The Book Of Revelation
The Revelation of Jesus Christ
The Revelation of Jesus Christ
, which God gave unto him, to shew unto his
servants things which must shortly come to pass; and he sent and signified it by
his angel unto his servant John: Who bare record of the word of God, and of the
testimony of Jesus Christ, and of all things that he saw. **Blessed is he that
readeth, and they that hear the words of this prophecy, and keep those things
which are written therein**: for the time is at hand.
The Book of Revelation:
The obscurity of this prophecy, which has been urged against its genuineness, necessarily results from the highly figurative and symbolical language in which it is delivered, and is, in fact, a strong internal proof of its authenticity and divine original. “For it is a part of this prophecy,” as Sir Isaac Newton justly remarks, “that it should not be understood before the last age of the world; and therefore it makes for the credit of the prophecy that it is not yet understood. The folly of interpreters has been to foretell times and things by this prophecy, as if God designed to make them prophets. By this rashness they have not only exposed themselves, but brought the prophecy also into contempt.
The design of God was much otherwise. He gave this, and the prophecies of the Old Testament, not to gratify men’s curiosities by enabling them to foreknow things, but that, after that they were fulfilled, they might be interpreted by the event; and his own providence, not the interpreter’s, be then manifested thereby to the world. For the event of things, predicted many ages before, will then be a convincing argument that the world is governed by Providence. For, as the few and obscure prophecies concerning Christ’s first coming were for setting up the Christian religion, which all nations have since corrupted, so the many and clear prophecies concerning the things to be done at Christ’s second coming, are not only for predicting, but also for effecting a recovery and re-establishment of the long-lost truth, and setting up a kingdom wherein dwells righteousness.
The event will prove the Apocalypse; and this prophecy, thus proved and understood, will open the old prophets; and all together will make known the true religion, and establish it. There is already so much of the prophecy fulfilled, that as many as will take pains in this study may see sufficient instances of God’s promise; but then, the signal revolutions predicted by all the holy prophets, will at once both turn men’s eyes upon considering the predictions, and plainly interpret them. Till then we must content ourselves with interpreting what hath already been fulfilled.”
And, as Mr. Weston observes, “if we were in possession of a complete and particular history of Asia, not only of great events, without person or place, names or dates, but of the exactest biography, geography, topography, and chronology, we might, perhaps, still be able to explain and appropriate more circumstances recorded in the Revelation, under the emperors of the East and the West, and in Arabia, Persia, Tartary, and Asia, the seat of the most important revolutions with which the history of Christianity has ever been interwoven and closely connected.” History is the great interpreter of prophecy.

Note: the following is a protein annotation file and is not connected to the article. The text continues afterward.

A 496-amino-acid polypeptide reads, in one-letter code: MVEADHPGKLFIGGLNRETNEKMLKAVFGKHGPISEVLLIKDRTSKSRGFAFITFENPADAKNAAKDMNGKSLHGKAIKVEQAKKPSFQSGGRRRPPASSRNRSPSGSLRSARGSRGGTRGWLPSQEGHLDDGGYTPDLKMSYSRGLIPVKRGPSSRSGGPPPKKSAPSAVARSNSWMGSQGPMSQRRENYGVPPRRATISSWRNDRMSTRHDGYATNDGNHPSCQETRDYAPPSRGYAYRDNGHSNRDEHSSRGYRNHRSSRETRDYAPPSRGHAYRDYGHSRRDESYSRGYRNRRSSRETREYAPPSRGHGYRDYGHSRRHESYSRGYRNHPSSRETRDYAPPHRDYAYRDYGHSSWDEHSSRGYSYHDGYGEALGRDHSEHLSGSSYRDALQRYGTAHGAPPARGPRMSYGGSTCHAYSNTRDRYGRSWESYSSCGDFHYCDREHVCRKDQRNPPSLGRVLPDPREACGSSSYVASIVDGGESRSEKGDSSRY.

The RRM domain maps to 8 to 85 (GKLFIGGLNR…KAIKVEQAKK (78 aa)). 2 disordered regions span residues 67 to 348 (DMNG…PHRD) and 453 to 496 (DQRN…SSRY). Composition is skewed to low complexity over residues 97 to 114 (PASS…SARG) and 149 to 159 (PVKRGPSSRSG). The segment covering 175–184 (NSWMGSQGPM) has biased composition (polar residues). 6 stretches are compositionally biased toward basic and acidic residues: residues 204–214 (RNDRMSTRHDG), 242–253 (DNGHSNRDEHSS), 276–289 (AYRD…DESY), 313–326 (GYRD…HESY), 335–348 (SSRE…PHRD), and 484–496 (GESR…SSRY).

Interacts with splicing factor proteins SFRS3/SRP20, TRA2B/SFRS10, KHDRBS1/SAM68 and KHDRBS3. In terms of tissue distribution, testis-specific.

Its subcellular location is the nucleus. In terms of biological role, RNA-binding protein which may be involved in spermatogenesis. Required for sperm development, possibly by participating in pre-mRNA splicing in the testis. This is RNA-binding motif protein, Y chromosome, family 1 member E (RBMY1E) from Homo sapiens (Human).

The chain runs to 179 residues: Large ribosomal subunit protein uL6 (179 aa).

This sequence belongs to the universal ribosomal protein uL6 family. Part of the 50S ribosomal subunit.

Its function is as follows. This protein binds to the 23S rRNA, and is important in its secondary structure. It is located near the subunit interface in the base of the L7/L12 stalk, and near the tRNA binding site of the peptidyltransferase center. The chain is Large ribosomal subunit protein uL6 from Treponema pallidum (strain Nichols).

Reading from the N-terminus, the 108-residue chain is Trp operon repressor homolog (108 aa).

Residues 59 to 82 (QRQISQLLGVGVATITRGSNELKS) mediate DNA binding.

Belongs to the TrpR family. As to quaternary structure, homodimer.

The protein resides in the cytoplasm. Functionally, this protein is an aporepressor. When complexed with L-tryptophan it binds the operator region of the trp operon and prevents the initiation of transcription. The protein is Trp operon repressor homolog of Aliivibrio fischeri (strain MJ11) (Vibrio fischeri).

“Prophecy is, as I may say,” observes Bp. Newton, “history anticipated and contracted; history is prophecy accomplished and dilated; and the prophecies of Scripture contain the fate of the most considerable nations, and the substance of the most memorable transactions in the world, from the earliest to the latest times. Daniel and St. John, with regard to those latter times, are more copious and particular than the other prophets. They exhibit a series and succession of the most important events from the first of the four great empires to the consummation of all things.
Their prophecies may really be said to be a summary of the history of the world; and the history of the world is the best comment upon their prophecies….and the more you know of ancient and modern times, and the farther you search into the truth of history, the more you will be satisfied of the truth of prophecy.” The Revelation was designed to supply the place of that continued succession of prophets, which demonstrated the continued providence of God to the patriarchal and Jewish churches.
“The majority of commentators on the Apocalypse,” says Mr. Townsend, “generally acted on these principles of interpretation. They discover in this Book certain predictions of events which were fulfilled soon after they were announced; they trace in the history of later years various coincidences, which so fully agree with the various parts of the Apocalypse, that they are justly entitled to consider them as the fulfilment of its prophecies; and, by thus tracing the one God of revelation through the clouds of the dark ages, through the storms of revolutions and wars, through the mighty convulsions which at various periods have agitated the world, their interpretations, even when they are most contradictory, when they venture to speculate concerning the future, are founded on so much undoubted truth that they have materially confirmed the wavering faith of thousands.
Clouds and darkness must cover the brightness of the throne of God, till it shall please him to enable us to bear the brighter beams of his glory. In the mean time, we trace his footsteps in the sea of the Gentile world, his path in the mighty waters of the ambitions and clashing passions of man. We rejoice to anticipate the day when the bondage of Rome, which would perpetuate the intellectual and spiritual slavery of man, shall be overthrown, and day-spring of united knowledge and holiness bless the world.”
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